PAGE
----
One year after conducting primary research for its report Vulnerable Students, Unsafe Schools: Attacks and Military Use of Schools in the Central African Republic, Watchlist on Children and Armed Conflict visited Bangui from April 22 to May 3, 2016, to follow up on the report’s recommendations. Additionally, Watchlist gathered firsthand insights to inform the Security Council Working Group on Children and Armed Conflict just ahead of its consultations regarding the Secretary-General’s report on the situation of children and armed conflict in the Central African Republic (CAR). To this end, Watchlist met with a range of UN partners, civil society organizations, donors, and the Ministry of Education to discuss the implementation of its recommendations. Education still holds the key to successful reintegration of children affected by conflict into society and the overall transition from conflict to peace in CAR.
While peace still remains to be consolidated in CAR, Bangui’s population is eager to return to daily life. The newly elected Government is mapping out its priorities, and education is rightfully one of them.
According to a Government nationwide survey, seventy-six percent of primary schools have reopened. However, challenges still remain in ensuring the safe return of teachers and students, especially in areas still controlled by armed groups. International partners, including donors and UNICEF, are supporting light rehabilitation of schools throughout the country, as well as programs that build capacities of teachers. The UN peacekeeping force in CAR, MINUSCA, is doing its part by implementing its new directive on the protection of schools. The directive includes a clause that prohibits the military use of schools by its troops. For example, last year, Watchlist made a call to have MINUSCA re-station its troops from école Koudoukou, one of the largest public schools located in the most impacted area of the capital city Bangui. MINUSCA police officers have since been re-stationed to an alternative site and the used buildings were rehabilitated, which Watchlist visited and saw firsthand. Still, our visit to the school revealed only a partial return of students, as many families have not yet felt safe enough to return to their homes in the city. Further, some internally displaced families are still housed in the school buildings. MINUSCA officers still conduct their patrols of school property, signaling continued insecurity and vulnerability of the school grounds.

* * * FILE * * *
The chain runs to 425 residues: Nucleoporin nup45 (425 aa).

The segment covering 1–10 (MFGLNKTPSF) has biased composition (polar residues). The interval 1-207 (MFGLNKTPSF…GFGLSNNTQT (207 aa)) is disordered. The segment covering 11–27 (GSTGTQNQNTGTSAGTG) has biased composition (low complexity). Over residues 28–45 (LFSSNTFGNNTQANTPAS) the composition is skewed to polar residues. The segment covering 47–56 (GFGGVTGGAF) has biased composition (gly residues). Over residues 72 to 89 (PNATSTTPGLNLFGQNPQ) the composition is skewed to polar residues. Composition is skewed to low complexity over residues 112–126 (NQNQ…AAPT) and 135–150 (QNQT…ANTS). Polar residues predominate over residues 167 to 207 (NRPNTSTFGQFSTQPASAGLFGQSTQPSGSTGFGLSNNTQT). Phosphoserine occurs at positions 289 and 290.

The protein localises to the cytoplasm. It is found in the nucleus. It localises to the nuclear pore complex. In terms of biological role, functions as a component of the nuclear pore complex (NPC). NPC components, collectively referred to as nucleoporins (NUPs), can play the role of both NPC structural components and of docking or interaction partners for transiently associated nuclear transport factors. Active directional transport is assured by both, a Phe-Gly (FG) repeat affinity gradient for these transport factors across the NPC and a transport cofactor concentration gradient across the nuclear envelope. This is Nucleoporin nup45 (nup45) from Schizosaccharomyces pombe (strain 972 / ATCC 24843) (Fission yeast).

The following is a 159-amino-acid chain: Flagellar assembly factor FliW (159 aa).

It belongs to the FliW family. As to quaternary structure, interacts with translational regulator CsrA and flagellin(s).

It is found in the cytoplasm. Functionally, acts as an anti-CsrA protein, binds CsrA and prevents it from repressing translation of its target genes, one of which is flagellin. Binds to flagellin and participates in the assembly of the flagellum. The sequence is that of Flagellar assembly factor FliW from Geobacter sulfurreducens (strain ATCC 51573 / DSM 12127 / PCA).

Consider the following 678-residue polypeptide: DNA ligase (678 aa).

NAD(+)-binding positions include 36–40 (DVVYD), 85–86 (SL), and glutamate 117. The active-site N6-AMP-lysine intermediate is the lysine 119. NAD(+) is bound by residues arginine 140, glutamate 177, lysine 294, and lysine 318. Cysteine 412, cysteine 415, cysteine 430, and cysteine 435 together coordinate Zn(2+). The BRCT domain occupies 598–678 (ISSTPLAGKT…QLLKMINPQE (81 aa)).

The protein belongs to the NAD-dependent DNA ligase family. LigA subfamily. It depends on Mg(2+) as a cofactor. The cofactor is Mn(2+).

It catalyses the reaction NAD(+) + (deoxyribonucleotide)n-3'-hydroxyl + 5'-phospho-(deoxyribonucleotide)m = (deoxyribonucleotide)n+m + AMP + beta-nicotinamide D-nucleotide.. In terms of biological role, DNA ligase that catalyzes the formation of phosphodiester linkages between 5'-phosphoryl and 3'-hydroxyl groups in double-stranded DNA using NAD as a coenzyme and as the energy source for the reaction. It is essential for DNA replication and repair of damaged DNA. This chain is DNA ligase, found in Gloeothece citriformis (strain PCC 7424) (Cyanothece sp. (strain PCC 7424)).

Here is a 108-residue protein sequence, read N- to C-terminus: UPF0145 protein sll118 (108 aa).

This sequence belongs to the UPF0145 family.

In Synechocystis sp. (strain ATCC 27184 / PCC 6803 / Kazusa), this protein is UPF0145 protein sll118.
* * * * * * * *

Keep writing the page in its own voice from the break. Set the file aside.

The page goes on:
Despite these positive developments, many children and youth in the country remain out of school and without access to vocational training or livelihoods for their families. This is in large part due to the fact that secondary schools remain closed, as the focus to-date has been on the reopening of primary schools. The conflict has destroyed livelihoods, undermined social cohesion, and left boundless small weapons circulating in the communities, while vigilante groups are still engaging in petty crimes and gang activities. The safe return of vulnerable children and youth to school will harness their resilience to recruitment (or re-recruitment) and use by armed groups.
Importantly, the conflict has left a significant mark on children who have been traumatized from witnessing violence in their communities – particularly those who had been directly drawn into association with armed groups – and any future programmatic response needs to facilitate healing and reconciliation in schools, accounting for psychological scars.
Watchlist was pleased to see the recognition by the Government, civil society, and UN agencies of the importance in getting CAR’s education system off the ground, and ensuring a safe and protected environment for students and teachers to return to. Watchlist hopes that much-needed resources will back the rehabilitation of the education system in CAR. A donor conference is tentatively planned for fall 2016 in Brussels, which presents us all with an opportunity to demonstrate our support.